Judge rules for ex-Kan. social worker in lawsuit
Published on -9/13/2013, 8:13 AM
WICHITA, Kan. (AP) -- Disparaging the refusal of a Kansas social worker to act as "inexplicable and unprofessional," a federal judge nonetheless summarily found in her favor Thursday in a lawsuit brought by the grandparents of a 23-month-old girl who was beaten to death after authorities ignored pleas to protect her.
U.S. District Judge Monti Belot ruled that Linda Gillen, a former social worker with the Kansas Department of Social and Rehabilitative Services, was entitled to qualified immunity from the lawsuit. He cited prevailing case precedent that a social worker is "constitutionally free to ignore the pleas" of the grandparents and offer no assistance.
The judge said while the allegations suggest Gillen may have had ill will toward the grandparents, there is no evidence she intended to harm the girl. There is also no law holding that an intentional refusal to act results in a finding that Gillen "enhanced the danger" to the girl.
Larry and Mary Crosetto, the girl's maternal grandparents, said in the suit Gillen did not respond to their complaints because she had a personal grudge against them. Their granddaughter, Brooklyn Coons, of Coffeyville, died in January 2008. Her father's girlfriend, Melissa Wells, is serving life in prison for the girl's death.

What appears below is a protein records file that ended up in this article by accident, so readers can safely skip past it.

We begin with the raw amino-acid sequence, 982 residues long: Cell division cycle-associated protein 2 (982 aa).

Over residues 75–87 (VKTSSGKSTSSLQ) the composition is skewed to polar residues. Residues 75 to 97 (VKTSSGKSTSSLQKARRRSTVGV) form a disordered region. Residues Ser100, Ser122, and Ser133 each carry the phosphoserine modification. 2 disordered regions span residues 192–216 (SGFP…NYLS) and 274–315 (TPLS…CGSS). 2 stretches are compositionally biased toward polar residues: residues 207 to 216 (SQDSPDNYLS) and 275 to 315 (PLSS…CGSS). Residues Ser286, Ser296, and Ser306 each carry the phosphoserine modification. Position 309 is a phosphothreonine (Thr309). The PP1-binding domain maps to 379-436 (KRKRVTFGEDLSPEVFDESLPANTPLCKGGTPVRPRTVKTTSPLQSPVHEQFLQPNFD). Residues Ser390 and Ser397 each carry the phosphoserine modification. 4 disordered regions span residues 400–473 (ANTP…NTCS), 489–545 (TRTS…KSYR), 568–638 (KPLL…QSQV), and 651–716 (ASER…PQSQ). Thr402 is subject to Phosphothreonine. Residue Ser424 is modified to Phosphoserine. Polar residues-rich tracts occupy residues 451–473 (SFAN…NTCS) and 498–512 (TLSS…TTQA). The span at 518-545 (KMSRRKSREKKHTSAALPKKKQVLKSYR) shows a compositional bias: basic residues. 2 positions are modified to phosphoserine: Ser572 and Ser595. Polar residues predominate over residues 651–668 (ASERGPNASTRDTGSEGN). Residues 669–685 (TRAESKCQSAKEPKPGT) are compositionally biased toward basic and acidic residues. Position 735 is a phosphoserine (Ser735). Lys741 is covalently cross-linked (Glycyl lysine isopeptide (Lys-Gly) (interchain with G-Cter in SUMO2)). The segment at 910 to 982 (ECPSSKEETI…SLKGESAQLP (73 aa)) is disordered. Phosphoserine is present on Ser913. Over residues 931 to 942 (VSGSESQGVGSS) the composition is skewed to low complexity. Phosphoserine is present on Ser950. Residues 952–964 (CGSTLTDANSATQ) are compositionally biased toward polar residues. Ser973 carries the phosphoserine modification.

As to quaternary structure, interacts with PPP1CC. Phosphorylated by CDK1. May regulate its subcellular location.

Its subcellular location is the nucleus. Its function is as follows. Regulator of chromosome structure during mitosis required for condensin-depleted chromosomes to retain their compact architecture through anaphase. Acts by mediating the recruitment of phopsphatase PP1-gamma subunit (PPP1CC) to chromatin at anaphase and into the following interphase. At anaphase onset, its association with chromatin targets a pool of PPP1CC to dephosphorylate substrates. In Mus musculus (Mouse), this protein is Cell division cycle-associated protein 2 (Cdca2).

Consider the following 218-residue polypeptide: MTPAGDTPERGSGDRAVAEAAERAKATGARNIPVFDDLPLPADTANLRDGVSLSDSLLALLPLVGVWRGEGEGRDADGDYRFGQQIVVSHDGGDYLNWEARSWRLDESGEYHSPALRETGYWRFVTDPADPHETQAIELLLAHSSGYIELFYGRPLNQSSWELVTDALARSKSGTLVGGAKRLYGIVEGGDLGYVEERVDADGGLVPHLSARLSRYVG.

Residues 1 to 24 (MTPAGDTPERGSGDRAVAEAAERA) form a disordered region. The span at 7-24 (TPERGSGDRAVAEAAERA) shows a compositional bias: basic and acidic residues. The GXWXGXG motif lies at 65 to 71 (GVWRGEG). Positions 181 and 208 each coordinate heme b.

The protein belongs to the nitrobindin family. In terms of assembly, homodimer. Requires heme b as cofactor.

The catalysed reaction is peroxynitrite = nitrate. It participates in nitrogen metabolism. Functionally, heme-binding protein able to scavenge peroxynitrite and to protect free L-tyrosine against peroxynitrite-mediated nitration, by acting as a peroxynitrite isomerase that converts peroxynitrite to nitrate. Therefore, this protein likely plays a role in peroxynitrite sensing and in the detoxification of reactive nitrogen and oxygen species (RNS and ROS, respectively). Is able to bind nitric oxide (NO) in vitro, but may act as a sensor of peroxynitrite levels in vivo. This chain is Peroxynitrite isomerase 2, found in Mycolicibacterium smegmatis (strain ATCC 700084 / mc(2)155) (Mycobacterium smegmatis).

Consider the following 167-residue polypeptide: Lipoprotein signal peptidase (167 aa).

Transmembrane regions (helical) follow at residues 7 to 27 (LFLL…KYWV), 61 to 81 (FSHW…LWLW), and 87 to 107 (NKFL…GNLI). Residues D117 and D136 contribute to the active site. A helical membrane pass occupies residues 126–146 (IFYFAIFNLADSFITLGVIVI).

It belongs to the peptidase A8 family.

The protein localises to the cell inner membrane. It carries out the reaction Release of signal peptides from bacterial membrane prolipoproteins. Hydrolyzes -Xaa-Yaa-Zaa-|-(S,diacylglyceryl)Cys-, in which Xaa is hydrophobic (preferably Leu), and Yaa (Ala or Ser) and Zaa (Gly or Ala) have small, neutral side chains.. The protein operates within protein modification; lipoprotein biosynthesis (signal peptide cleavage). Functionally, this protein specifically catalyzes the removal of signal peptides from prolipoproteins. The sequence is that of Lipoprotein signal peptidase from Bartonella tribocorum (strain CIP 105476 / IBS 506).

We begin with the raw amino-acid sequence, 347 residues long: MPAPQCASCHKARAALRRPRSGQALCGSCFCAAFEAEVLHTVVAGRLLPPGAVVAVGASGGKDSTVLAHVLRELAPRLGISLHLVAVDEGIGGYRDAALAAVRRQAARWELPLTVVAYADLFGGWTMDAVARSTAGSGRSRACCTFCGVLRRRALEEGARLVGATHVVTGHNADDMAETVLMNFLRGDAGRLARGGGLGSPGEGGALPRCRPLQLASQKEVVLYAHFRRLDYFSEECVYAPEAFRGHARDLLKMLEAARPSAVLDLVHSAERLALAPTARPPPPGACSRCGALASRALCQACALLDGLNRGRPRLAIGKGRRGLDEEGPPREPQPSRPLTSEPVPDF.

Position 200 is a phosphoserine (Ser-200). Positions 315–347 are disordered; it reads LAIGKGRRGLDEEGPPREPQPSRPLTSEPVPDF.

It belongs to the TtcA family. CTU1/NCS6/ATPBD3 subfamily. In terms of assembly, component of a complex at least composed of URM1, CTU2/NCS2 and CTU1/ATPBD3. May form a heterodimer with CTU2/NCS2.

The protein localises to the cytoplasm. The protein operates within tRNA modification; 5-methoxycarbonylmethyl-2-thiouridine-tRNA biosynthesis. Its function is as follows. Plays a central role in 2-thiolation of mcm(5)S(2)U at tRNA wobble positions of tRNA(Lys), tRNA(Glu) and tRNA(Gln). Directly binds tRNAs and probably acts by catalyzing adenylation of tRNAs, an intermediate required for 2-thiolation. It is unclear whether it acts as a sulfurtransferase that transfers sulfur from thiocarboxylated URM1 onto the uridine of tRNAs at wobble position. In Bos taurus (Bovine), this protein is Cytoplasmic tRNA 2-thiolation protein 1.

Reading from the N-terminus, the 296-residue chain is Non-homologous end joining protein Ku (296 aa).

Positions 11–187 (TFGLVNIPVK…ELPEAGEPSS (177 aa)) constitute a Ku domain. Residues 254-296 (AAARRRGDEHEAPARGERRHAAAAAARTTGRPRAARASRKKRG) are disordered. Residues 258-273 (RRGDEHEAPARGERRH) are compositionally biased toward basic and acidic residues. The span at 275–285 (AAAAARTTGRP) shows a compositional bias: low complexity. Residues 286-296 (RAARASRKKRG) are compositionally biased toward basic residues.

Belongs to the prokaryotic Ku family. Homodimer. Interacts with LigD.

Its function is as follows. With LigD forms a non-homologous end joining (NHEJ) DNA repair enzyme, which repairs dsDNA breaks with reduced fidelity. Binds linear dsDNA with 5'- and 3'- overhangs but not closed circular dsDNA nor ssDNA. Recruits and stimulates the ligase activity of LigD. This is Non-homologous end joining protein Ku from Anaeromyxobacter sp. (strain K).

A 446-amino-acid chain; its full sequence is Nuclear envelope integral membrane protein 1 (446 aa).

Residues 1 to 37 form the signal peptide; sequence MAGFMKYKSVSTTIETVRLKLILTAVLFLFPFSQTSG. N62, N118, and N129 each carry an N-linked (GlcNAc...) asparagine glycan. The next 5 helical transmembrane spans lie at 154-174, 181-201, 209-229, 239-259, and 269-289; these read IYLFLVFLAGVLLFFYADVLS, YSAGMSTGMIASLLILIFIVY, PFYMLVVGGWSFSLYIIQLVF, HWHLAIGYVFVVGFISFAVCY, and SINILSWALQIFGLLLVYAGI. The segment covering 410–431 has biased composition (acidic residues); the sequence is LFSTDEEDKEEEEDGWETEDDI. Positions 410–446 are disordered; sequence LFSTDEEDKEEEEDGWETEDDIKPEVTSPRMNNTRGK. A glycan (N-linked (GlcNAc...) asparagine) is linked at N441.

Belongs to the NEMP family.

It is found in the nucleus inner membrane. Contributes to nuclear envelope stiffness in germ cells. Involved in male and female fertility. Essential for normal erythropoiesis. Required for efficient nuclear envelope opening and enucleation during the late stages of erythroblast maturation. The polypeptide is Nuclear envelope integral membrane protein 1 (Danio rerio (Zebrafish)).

Belot wrote in his ruling that he, as a citizen and parent, cannot "understand how anyone having defendant's job could have acted as she did. Whether or not her conduct is 'conscience-shocking,' it is inexplicable and unprofessional and, sadly, fairly consistent with other cases before this court involving Kansas SRS personnel."
SRS acknowledged receiving an email from The Associated Press seeking comment on the decision, but it had no immediate comment. The Crosettos did not return a phone message left at their Coffeyville home, and no working phone number could be found for Gillen. Attorneys for the parties also did not immediately respond to emails.
The grandparents allege in their lawsuit that Gillen refused to take calls from police or accept pictures of alleged abuse, lied about visiting the home where the girl lived and told the grandparents that the abuse "was not her issue, but one for law enforcement." Gillen claimed the abuse allegations against Wells were unsubstantiated.
The 10th Circuit Court of Appeals last year reversed Belot's earlier ruling that Gillen was entitled to immunity and sent the case back for additional findings.